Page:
"requires construction of the claims according to the familiar canons of claim construction." All Dental Prodx, LLC, 309 F.3d at 779-80 (emphasis added). Claims

that are not amenable to construction or are insolubly ambiguous are indefinite. Halliburton Energy Servs., Inc. v. M-I LLC, 514 F.3d 1244, 1249 (Fed. Cir. 2008). As with every construction issue, the focus of the indefiniteness inquiry is on the meaning that claim terms would have to one of ordinary skill in the art "at the time of the invention, i.e., as of the effective filing date of the patent application." Phillips, 415 F.3d at 1313 (citing InnovalPure Water, Inc. v. Safari Water Filtration Sys., Inc., 381 F.3d 1111, 1116 (Fed. Cir. 2004)). 10. Defendant brought its motion under Federal Rule of Civil Procedure 12(b)(6). While the court may properly look at the patent when granting said motion, defendant's motion would require the court to construe said claims, an action that is not appropriate in connection with a motion to dismiss. Schreiber v. Eli Lilly and Co., Civ. No. 05-2616, 2006 WL 782441, at *4 n.10 (E.D. Pa. Mar. 27, 2006); Progressive Cas. Ins. Co. v. Safeco Ins. Co., Civ. No. 10-1370,2010 WL 4698576, at *4 (N.D. Ohio Nov. 12,2010). 11. Defendant argues that the court need not construe the asserted claim and must simply look to the specification to see if an algorithm is disclosed. (0.1. 11 at 5-6) The court is unpersuaded. Some degree of claim construction is necessary to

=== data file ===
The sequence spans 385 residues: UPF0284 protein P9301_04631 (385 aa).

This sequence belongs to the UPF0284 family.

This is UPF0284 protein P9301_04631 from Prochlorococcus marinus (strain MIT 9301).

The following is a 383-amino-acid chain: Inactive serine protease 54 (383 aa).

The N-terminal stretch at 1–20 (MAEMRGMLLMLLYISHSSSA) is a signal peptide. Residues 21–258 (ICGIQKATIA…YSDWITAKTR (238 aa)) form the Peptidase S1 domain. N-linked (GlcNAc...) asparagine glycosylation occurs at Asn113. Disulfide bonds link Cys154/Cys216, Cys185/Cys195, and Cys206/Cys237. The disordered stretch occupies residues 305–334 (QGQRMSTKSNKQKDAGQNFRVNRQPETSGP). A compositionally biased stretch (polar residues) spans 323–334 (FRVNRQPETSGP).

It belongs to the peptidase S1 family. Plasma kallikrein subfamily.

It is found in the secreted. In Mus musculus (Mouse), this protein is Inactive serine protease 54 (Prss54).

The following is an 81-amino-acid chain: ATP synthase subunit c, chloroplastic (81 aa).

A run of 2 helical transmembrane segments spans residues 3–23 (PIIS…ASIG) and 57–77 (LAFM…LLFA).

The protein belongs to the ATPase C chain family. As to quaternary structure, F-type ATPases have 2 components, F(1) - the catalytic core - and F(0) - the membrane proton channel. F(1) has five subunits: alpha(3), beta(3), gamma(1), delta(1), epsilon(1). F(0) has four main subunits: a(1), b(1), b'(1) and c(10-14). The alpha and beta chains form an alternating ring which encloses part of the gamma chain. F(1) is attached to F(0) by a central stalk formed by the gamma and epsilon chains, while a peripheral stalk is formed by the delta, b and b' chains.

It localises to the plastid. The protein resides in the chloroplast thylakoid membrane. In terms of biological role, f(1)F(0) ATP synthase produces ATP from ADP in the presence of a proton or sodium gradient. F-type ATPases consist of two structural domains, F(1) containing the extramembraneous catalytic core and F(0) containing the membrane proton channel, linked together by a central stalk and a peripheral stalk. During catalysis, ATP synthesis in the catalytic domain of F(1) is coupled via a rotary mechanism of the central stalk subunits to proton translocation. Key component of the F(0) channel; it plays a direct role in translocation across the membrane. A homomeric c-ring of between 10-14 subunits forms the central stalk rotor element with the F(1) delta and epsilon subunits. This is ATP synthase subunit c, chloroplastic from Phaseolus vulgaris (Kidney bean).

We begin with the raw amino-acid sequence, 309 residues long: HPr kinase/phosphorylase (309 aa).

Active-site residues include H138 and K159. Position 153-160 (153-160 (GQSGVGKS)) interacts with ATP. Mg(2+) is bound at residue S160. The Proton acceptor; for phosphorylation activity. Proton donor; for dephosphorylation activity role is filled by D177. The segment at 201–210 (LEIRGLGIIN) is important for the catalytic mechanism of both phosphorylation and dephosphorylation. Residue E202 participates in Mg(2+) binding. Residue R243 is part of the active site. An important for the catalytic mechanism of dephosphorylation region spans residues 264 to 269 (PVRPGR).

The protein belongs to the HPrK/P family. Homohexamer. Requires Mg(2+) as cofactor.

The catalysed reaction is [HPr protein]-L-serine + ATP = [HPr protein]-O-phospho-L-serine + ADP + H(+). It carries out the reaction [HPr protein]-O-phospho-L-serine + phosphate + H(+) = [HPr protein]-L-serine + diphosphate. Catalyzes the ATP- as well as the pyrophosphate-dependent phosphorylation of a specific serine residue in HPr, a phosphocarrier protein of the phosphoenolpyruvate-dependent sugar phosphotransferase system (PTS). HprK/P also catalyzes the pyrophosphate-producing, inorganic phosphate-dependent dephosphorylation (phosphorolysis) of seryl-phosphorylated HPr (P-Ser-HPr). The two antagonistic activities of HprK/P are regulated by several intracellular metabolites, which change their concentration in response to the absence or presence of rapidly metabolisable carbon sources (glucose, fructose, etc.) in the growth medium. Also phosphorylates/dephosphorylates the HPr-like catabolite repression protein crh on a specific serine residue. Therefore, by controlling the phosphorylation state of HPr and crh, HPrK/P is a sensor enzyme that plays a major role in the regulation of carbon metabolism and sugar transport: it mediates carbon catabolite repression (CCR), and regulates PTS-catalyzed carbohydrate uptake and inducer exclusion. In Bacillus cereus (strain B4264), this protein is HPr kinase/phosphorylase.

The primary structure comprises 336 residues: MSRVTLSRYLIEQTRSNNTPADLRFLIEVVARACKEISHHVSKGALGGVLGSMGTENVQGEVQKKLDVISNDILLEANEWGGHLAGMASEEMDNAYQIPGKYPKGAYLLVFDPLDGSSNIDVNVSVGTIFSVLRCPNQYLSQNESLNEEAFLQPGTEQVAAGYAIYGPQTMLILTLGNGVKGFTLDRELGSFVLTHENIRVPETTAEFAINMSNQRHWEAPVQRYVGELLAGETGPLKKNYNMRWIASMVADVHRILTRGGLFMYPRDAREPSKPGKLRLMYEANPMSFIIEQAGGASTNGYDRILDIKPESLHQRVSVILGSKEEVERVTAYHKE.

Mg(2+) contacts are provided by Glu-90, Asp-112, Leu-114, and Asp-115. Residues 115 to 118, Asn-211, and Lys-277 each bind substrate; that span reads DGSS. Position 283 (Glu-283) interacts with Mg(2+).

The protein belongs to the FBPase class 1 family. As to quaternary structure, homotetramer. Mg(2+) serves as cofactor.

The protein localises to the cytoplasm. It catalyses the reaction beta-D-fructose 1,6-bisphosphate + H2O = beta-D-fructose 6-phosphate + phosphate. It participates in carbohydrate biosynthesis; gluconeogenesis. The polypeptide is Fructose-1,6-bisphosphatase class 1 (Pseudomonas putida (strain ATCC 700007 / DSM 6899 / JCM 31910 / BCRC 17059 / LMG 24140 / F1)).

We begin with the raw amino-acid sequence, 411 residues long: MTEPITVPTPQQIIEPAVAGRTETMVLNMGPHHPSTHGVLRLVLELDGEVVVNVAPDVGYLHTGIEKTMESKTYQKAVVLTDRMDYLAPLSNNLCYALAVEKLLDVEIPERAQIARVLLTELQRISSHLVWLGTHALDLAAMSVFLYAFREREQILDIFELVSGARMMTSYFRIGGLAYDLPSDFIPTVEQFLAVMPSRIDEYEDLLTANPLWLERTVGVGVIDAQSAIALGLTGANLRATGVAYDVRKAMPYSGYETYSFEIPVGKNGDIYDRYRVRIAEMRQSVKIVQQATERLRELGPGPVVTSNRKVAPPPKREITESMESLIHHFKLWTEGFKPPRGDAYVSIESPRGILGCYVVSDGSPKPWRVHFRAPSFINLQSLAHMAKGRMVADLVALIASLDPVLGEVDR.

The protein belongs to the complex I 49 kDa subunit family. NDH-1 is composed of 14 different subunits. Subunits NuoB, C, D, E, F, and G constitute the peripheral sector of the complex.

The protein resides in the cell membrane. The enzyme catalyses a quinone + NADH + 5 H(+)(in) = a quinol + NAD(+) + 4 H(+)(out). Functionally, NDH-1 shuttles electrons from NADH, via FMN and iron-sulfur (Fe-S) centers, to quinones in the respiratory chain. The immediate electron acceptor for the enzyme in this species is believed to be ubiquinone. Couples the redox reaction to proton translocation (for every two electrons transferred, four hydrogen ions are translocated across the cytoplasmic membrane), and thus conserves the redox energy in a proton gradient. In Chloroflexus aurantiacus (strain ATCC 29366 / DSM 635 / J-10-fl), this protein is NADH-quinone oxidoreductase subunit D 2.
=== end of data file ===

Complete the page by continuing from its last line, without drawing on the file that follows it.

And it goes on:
determine if the apparent means-plus-function claim is actually a means-plus-function claim, or if the claim itself recites enough structure to overcome the presumption of 35 U.S.C. 1121J 6. TriMed, Inc. v. Stryker Corp., 514 F.3d 1256, 1259 (Fed. Cir. 2008) ("If, in addition to the word 'means' and the functional language, the claim recites sufficient structure for performing the described functions in their entirety, the presumption of 112 1J 6 is overcome-the limitation is not a means-plus-function limitation."). Additionally, the court would need to construe the claim in order to determine what algorithm to look for in the specification and what elements are necessary in said algorithm to satisfy 112 1J 6. This is a task that is properly reserved for summary judgment wherein the court has the benefit of a properly developed record. 12. Conclusion. For the foregoing reasons, the court denies defendant's motion to dismiss for failure to state a claim.